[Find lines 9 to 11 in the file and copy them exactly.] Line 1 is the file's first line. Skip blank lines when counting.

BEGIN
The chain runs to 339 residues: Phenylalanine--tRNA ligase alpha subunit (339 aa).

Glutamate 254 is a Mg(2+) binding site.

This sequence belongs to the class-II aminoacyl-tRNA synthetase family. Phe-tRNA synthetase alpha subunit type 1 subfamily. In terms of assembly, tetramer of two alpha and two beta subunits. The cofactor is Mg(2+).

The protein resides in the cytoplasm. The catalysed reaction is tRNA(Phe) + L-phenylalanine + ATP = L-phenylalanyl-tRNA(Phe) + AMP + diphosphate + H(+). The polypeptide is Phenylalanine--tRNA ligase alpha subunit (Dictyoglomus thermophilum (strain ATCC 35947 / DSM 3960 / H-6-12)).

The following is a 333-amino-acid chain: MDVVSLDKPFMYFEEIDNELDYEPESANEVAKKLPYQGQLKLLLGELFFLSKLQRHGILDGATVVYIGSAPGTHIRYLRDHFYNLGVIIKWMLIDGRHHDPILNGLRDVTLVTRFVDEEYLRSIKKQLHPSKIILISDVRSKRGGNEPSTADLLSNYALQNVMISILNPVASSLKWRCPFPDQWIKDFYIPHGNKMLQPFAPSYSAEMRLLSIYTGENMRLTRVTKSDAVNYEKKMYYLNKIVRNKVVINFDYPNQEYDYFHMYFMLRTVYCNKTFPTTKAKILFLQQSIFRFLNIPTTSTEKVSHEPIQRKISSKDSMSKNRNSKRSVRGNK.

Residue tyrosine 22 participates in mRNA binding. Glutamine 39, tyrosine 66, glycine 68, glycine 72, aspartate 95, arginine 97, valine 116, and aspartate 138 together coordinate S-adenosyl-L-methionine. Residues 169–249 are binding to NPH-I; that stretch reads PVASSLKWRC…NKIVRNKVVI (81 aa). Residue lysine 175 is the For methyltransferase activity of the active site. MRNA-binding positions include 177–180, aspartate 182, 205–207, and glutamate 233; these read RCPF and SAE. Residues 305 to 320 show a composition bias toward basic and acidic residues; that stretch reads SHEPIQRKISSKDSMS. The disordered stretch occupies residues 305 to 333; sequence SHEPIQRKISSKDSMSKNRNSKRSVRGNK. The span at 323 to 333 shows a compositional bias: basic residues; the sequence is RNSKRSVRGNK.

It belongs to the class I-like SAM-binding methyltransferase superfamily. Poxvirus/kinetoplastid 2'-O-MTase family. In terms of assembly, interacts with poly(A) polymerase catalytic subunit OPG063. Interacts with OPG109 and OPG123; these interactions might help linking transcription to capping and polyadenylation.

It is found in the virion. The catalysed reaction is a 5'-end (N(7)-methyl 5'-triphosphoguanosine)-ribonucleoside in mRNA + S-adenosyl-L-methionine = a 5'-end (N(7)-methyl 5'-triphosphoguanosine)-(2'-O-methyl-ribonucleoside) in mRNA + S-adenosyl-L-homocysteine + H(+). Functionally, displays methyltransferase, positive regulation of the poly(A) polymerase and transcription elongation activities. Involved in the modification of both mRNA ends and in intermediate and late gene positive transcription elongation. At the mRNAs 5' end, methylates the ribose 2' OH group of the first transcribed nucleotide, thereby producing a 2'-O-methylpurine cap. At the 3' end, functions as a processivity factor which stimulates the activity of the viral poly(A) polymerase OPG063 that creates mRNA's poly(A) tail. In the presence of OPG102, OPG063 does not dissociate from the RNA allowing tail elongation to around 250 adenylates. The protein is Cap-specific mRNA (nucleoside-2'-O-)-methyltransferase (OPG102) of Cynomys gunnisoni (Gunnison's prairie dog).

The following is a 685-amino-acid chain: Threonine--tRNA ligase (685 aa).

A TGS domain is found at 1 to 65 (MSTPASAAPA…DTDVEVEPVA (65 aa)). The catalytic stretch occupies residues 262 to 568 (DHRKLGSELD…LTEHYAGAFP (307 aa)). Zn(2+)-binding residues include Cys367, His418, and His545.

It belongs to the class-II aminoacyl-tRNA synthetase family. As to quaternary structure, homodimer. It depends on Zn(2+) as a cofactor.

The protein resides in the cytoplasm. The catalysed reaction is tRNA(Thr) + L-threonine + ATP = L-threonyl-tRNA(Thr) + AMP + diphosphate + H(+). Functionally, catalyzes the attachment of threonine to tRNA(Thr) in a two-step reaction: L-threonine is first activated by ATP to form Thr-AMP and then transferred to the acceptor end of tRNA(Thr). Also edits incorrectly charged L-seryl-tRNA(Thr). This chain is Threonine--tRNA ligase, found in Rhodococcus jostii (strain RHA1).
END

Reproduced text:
The following is a 685-amino-acid chain: Threonine--tRNA ligase (685 aa).

A TGS domain is found at 1 to 65 (MSTPASAAPA…DTDVEVEPVA (65 aa)). The catalytic stretch occupies residues 262 to 568 (DHRKLGSELD…LTEHYAGAFP (307 aa)). Zn(2+)-binding residues include Cys367, His418, and His545.

It belongs to the class-II aminoacyl-tRNA synthetase family. As to quaternary structure, homodimer. It depends on Zn(2+) as a cofactor.